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Alistair Burt: To ask the Secretary of State for the Home Department what discussions took place between him, the Immigration and Nationality Directorate and Group 4 Amey Immigration Ltd. about the development of policies in respect of high risk detainees prior to the opening of the Yarl's Wood Detention Centre; and if he will make a statement. 
Mr. Browne: There were regular meetings between Immigration and Nationality Directorate officials and Group 4 Amey International Ltd. to discuss operational issues prior to the opening of Yarl's Wood. We were committed to ensuring spaces at Yarl's Wood were used appropriately, and this would include the transfer of immigration detainees from Prison Service establishments who were deemed suitable for this accommodation.
Richard Burden: To ask the Secretary of State for the Home Department (1) if he will make a statement on the recommendations made by the UN High Commissioner for Refugees that all removals to Zimbabwe should be suspended; 
The UN High Commissioner for Refugees has based its recommendations on a broad assessment of conditions in Zimbabwe generally. Asylum and human rights decisions are not based on general conditions in a country, they are made case by case according to the risk that the individual applicant would face. Asylum and human rights claims by Zimbabwean nationals are considered on their individual merits in accordance with our obligations under the 1951 UN Refugee Convention and the European Convention on Human Rights (ECHR). As with any other nationality, Zimbabweans
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who meet the definition of a refugee in the 1951 Convention are granted asylum. If they do not qualify for asylum, but there are other circumstances that make them particularly vulnerable and engage our obligations under the ECHR, they are granted humanitarian protection or discretionary leave. If their application is refused, they have a right of appeal to the independent appellate authorities. In this way we ensure that we provide protection to those Zimbabweans who need it.
Each application is considered against the background of the latest available country information from a wide range of reliable sources including the United Nations High Commissioner for Refugees, other international organisations, non-governmental organisations, the Foreign and Commonwealth Office and the media. Decisions are based on the specific circumstances of the individual concerned. It is clear that there are Zimbabweans in need of international protection, but if an asylum and human rights claim is refused, and any appeal to the independent appellate authorities is unsuccessful, that means that it would be safe for that particular individual to return to Zimbabwe.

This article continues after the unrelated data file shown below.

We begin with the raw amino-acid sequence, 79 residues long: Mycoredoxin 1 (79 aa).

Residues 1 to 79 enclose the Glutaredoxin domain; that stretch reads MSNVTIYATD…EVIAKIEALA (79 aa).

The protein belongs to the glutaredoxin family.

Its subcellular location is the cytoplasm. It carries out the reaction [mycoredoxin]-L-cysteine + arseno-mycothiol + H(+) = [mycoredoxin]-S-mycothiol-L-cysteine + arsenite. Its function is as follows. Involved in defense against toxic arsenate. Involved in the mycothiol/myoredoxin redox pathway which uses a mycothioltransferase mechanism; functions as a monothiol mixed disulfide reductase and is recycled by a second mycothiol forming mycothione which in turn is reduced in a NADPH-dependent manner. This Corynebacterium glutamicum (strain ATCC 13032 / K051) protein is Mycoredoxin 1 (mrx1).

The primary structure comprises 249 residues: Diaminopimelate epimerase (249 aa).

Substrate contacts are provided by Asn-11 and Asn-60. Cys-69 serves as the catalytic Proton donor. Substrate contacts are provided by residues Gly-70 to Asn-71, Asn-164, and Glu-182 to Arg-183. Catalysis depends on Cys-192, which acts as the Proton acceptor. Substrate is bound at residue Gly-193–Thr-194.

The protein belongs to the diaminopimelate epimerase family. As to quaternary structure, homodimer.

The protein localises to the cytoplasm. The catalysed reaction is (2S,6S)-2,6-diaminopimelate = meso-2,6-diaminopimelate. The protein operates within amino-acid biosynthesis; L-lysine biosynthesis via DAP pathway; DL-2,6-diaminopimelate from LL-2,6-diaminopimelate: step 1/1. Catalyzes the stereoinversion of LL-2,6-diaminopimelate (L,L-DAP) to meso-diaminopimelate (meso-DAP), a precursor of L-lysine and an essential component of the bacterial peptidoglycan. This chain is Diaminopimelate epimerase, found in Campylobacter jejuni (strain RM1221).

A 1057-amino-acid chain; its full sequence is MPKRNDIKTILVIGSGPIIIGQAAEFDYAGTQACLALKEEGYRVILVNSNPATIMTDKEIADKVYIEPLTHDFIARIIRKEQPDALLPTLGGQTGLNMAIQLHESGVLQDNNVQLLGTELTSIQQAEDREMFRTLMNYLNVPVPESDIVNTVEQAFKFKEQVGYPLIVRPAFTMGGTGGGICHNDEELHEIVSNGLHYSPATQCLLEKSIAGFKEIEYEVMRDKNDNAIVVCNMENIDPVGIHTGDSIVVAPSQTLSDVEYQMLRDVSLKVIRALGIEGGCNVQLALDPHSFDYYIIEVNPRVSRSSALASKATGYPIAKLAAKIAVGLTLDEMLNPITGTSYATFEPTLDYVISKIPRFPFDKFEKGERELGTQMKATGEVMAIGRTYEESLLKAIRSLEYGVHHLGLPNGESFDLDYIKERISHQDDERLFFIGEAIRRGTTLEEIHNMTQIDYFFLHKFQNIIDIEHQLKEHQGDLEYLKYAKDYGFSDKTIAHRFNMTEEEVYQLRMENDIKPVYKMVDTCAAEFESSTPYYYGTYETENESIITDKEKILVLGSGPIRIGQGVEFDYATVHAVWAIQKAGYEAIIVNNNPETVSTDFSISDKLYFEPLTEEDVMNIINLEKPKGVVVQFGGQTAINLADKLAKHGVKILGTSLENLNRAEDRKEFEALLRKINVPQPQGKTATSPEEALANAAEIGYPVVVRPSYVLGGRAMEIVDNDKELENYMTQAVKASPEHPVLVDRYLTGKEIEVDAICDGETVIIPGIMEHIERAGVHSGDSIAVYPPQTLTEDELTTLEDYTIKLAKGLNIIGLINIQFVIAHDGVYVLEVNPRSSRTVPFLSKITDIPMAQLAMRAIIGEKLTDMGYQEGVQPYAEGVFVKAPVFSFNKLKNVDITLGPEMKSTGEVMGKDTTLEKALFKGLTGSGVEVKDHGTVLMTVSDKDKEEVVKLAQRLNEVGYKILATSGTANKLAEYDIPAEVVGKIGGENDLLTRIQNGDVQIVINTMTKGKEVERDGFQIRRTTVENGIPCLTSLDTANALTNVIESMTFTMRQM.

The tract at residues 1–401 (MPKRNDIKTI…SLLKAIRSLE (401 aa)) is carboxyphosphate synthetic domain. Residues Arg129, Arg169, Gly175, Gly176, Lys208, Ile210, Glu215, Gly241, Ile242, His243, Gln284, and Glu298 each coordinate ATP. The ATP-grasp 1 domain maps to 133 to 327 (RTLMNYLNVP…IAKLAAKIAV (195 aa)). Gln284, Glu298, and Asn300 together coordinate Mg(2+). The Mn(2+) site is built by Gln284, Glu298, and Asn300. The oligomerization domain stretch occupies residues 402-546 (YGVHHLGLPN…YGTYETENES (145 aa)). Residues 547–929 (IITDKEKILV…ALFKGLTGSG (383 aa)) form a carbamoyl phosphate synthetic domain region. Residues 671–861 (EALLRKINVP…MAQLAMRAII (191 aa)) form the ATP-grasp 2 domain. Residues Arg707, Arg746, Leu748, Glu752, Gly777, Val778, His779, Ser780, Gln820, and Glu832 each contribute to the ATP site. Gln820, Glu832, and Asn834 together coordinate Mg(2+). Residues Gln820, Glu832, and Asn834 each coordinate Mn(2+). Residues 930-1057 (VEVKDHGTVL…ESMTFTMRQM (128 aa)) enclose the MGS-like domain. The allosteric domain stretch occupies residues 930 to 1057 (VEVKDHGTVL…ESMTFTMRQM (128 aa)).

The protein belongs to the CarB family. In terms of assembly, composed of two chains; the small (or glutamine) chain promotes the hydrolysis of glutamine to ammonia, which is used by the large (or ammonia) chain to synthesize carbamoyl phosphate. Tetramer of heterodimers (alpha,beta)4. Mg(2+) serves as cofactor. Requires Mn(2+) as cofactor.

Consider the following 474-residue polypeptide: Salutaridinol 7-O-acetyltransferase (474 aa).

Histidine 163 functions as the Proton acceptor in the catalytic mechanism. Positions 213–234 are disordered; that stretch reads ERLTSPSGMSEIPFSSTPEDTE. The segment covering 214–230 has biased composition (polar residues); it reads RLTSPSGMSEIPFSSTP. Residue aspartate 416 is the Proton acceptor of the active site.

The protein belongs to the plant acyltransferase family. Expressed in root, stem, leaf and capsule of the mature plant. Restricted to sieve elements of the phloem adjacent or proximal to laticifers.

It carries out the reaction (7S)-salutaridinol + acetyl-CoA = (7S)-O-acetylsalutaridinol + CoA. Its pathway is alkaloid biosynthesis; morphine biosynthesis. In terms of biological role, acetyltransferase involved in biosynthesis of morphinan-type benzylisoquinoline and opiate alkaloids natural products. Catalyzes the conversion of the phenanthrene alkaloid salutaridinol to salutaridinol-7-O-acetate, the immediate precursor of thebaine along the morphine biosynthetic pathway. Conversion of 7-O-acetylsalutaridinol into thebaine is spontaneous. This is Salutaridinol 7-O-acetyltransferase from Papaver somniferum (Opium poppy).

Voluntary returns have continued throughout the period that enforced returns were temporarily suspended. There is no evidence to suggest that voluntary returnees or those whose return has been enforced since the suspension was ended have suffered any mistreatment on return.
Adam Price: To ask the Secretary of State for Foreignand Commonwealth Affairs whether it is the Government's policy to support the doctrine of anticipatory self-defence in the context of international affairs. 
That right of self-defence is not limited to a response to an actual armed attack. It has been the consistent position of successive United Kingdom Governments over many years that the right of self-defence under international law includes the right to use force where an armed attack is imminent.
Mr. Simmonds: To ask the Secretary of State for Foreign and Commonwealth Affairs what assessment the Government have made of the impact of the Asian tsunami on levels of Islamic fundamentalism in South East Asia in the (a) short term and (b) medium to long term; and what plans have been made to discuss this issue with the (i) Thai and (ii) Indonesian Governments. 
Mr. Alexander: The efforts of the British Government in the time since the tsunami occurred on 26 December have been in assisting governments in the area, with other international partners, in the immediate crisis. We have made no assessment of the impact of this on Islamic fundamentalism. We have a good dialogue with the Thai and Indonesian Government on these issues, and will continue to discuss these issues with them.